I am on and off the pole even in between hospital admission. My health is currently on a knifes edge but I do what I love as often as I can. Will I even be back on the stage I don't know. My main goal is just survival at the moment. I have had radiation treatment to hault my rejection and many other horrendous medications but I don't know if any of those are going to work. All I know is my lung function is still going down, if I do stabilise I don't know what level that will be at. I'm trying to just focus on every day at a time and week by week. Everything around me is changing so much. It seems hard to think further that the next month or so. Even wondering what next week might bring and if i will find things harder seem a little To daunting. I hope and dream one day to still win a competition. It is one of my biggest goals.
How did you discover pole dancing?
I was a my college at the time and attended the local university pole society. I enjoyed pole so much it wasn't long before I took up teaching.
What do you love most about pole dancing?
I love the freedom of expression, the determination to master new tricks and the feeling when you reach them. Mostly the joy when you achieve something you never thought your body was capable of especially when your body can struggle so much on a day to day basis.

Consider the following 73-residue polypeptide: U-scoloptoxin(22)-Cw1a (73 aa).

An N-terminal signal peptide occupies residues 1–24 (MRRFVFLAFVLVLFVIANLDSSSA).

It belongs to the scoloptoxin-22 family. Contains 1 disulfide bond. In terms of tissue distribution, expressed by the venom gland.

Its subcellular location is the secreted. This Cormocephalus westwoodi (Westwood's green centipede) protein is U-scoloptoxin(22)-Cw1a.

What do you love most about teaching your art to others?
I love the confidence and passion I help to install in women. Especially when you see the difficulties everyone faces in life and you allow them the time to be free of their worries.
Do you often have to cancel your classes due to your illness and if so are your students understanding and supportive?
I can cancel on a regular basis but I have plans in place with apprentices and fellow instructors to cover. These are things I'm addressing as my business has grown dramatically in the last year. I hope to have 2 fellow instructors able to cover very soon who I have been training up. I also want to have my business in a place that it will still run when I'm not here anymore. My biggest fear is all my hard work will be lost.
It's taken me along time to allow others in to do this as I started it from scratch, it's my love, my passion my baby. You have to trust a lot when allowing others to cover & teach or you. That's why having my own apprentice instructors is so important as they teach how I have taught them. They have there own styles and individuality which I wanted them to keep but maintaining my ethos.
Kirstie and her husband, Stuart, pictured right performing at Pole Theatre 2015.